Her ruling was a resounding win for the No on Prop 64 campaign and a vindication of Senator Feinstein and supporters who charged that Prop 64 would, among other things, allow for marijuana smoking ads on broadcast television.

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California initiative draws fire for opening the door to TV ads that promote pot smoking

The Los Angeles Times
by Patrick McGreevy

Nearly a half-century after tobacco ads were kicked off television in the United States, an initiative in California would take a first step toward allowing TV commercials promoting pot to air alongside advertisements for cereal and cleaning products.

Proposition 64, which is on the November ballot, would allow people age 21 and older to possess and use up to an ounce of marijuana and would allow pot shops to sell cannabis for recreational use.

The initiative also includes a provision that could someday allow cannabis sellers to advertise their products in print ads and on digital sites and radio and television stations, but would “prohibit the marketing and advertising of non-medical marijuana to persons younger than 21 years old or near schools or other places where children are present.”

Television ads are not likely to appear soon, even if voters approve the initiative. There are other impediments to pot ads hitting the airwaves in California, including the fact that cannabis is still seen by the federal government as an illegal drug.

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Legalizing recreational marijuana hurts youth, families

San Diego Union Tribune
by Katie Dexter

As a longtime San Diegan, parent and local school board member, I have deep concerns about Proposition 64, the measure that could permit the large-scale production, advertising and retail sales of recreational marijuana in California. What we know from other states, like Colorado and Washington, that have gone down this road is that usage goes up. In fact, Colorado leads the nation in teen use of marijuana; and with this increased use comes obvious negative repercussions.

Proposition 64 will not only directly affect you, but more importantly, the young people and families that you care about.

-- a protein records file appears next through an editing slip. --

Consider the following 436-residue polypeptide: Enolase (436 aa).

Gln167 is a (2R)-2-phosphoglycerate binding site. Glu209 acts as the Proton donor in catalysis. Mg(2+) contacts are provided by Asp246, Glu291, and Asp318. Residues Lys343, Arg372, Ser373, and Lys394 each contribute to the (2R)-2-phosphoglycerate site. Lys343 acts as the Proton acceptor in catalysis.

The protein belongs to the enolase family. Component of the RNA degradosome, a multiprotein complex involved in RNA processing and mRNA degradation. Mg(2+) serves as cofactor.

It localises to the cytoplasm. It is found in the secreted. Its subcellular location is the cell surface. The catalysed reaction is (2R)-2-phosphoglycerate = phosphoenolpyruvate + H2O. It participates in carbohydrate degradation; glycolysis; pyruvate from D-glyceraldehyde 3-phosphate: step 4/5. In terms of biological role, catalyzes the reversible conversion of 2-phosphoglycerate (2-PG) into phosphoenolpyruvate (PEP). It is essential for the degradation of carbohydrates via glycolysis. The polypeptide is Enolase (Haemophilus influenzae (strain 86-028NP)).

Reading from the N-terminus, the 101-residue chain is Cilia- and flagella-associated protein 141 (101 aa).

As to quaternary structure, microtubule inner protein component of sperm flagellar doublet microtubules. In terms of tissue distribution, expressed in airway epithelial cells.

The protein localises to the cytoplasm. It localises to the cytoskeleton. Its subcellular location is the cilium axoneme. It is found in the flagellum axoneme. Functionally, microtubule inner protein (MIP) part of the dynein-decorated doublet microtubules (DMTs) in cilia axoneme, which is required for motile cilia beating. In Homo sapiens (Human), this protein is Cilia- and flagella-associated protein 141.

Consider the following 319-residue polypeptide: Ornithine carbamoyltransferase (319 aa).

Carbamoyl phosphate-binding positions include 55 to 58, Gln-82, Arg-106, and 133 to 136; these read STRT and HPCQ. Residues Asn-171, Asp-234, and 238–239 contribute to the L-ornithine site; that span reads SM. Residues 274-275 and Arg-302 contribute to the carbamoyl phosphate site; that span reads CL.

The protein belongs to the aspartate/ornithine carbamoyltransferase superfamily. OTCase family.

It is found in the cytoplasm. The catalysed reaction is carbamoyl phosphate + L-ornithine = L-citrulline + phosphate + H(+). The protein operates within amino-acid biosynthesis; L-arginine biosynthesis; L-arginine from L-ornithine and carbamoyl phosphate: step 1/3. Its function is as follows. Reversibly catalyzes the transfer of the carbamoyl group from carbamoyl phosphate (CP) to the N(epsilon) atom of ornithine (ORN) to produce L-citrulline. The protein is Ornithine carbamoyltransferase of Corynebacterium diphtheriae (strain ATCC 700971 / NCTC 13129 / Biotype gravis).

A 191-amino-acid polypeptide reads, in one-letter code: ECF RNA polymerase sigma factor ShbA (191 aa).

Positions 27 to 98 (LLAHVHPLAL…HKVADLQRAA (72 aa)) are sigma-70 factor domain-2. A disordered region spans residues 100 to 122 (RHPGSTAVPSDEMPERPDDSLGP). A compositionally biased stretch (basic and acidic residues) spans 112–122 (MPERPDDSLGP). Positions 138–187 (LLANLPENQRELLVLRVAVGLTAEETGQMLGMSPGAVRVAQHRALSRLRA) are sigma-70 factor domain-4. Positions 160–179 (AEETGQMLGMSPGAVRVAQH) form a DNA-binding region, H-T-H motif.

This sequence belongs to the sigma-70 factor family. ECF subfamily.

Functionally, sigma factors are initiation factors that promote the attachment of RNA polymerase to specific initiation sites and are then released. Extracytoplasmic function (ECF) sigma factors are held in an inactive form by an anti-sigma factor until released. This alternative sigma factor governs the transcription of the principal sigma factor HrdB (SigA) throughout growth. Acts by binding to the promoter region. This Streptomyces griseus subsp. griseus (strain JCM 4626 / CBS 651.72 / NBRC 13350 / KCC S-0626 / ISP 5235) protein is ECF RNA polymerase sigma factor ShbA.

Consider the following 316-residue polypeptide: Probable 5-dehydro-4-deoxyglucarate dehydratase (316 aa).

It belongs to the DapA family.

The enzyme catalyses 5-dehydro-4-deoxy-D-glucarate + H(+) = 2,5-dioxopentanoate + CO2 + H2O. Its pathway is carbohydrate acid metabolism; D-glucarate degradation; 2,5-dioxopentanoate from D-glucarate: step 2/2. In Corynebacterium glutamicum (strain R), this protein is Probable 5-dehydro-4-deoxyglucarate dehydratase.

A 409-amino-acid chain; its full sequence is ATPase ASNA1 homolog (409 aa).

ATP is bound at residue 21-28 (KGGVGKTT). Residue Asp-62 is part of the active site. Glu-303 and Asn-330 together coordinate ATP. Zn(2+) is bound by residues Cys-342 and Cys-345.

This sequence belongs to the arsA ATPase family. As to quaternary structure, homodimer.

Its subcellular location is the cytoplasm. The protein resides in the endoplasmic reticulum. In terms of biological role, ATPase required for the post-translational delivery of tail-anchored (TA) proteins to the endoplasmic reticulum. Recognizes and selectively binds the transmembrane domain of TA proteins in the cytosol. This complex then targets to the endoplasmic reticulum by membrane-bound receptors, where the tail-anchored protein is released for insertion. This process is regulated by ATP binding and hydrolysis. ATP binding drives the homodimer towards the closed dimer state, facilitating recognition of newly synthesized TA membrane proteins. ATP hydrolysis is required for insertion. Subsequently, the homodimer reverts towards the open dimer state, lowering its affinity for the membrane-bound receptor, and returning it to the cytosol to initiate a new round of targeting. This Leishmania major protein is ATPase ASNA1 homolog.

In March, the AAA Foundation for Highway Safety reported that deaths in marijuana-related car crashes doubled since the state of Washington approved legalization. Further, after legalization in Colorado, marijuana-involved fatal crashes increased 34 percent. Currently, California averages over 300 fatal crashes a year due to marijuana-impaired driving. According to these statistics, if Proposition 64 passes, fatal crashes involving marijuana could go from 300 to 600 every year.

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U.S. Senator Dianne Feinstein Opposes Prop 64 citing lack of child protections and DUI standards

I urge California voters to oppose Prop. 64

Sacramento, CA – United States Senator Dianne Feinstein is adding her name to the growing list of California organizations and leaders opposing Proposition 64, the legalization of recreational marijuana.

In opposing the initiative Senator Feinstein made the following statement, “Proposition 64 is substantially different from legalization measures in other states and would repeal countless consumer protections just passed last year and signed into law by Governor Brown. It rolls back anti-smoking advertising protections we’ve had for decades and allows marijuana smoking ads in prime time, on programs with millions of children and teenage viewers.